https://www.congress.gov/bill/114th-congress/senate-bill/2733

It allows patent actions to be brought in judicial districts where:

1- the defendant has its principal place of business or is incorporated; (the same as TC Heartland)
2- the defendant has committed an act of infringement of a patent in suit and has a regular and established physical facility that gives rise to the act of infringement;
3- an inventor named on the patent conducted research or development that led to the application for the patent in suit; or
4- a party has a regular and established physical facility and has managed significant research and development for the invention claimed in the patent, has manufactured a tangible product alleged to embody that invention, or has implemented a manufacturing process for a tangible good in which the process is alleged to embody the invention.

3 and 4 above bring balance to venue by including legitimate inventors, while simultaneously solving the forum shopping problem, thus helping stop trolling behavior.

If you want true reform, rather than a binary SCOTUS ruling that will actually fuel the troll problem, call Senator Flake and ask him to get the bill picked up for the 115th Congress: (202) 224-4521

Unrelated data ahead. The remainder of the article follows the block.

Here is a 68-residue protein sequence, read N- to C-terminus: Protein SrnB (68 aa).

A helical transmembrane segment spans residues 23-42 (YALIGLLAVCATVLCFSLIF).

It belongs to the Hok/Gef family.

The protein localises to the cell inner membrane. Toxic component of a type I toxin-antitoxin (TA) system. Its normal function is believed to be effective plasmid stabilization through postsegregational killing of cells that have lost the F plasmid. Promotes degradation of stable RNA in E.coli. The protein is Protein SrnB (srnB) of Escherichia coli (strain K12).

After thinking about the venue issue, fully considering the history of the different sections and also contemplating the possible remedies in work in Congress, I come to the conclusion that the "Tr011" Kool-Aid has captured the process thoroughly.

We (the royal "we"), are seeking band-aids on a gushing wound.

I "get" that people are alarmed, don't like (for a variety of reasons), or both the concentration of patent cases.

But are we not forgetting that patents are designed to be not just alienable, but fully alienable?

Are we not forgetting that much of the Supreme Court writings in the patent sphere go to obliterating "bright line" rules and creating more flexibility lower in the court system (thereby strengthening the ability of any one regional court to create an environment MORE conducive to patent holders)?

Are we forgetting that if one particular area IS doing something wrong and outside of its rightful flexibility, then the corrective answer is in changing the problem directly?

Would it not then make sense to next turn around and apply that "fix" (whatever that "fix happens to be), universally to all the different areas that that level of court exist?

The "answer" is not yet another layer for venue control, while leaving the causes of why venue is sought in a particular area as they are.

The "answer" is not yet another constraint that works against the "who" owns the fully alienable property, not a constraint as to what ELSE that owner may or may not be doing.

Sorry Mike, but Senate Bill 2733 is just another band-aid.

Senate Bill 2733 is just another layer of (artificial) constraint on the fully alienable aspect that patents have always been meant to have.

Senate Bill 2733 does nothing to solve any underlying "problem."

Senate Bill 2733 thus is part of the problem, as it is not a part of the solution TO any underlying "problem."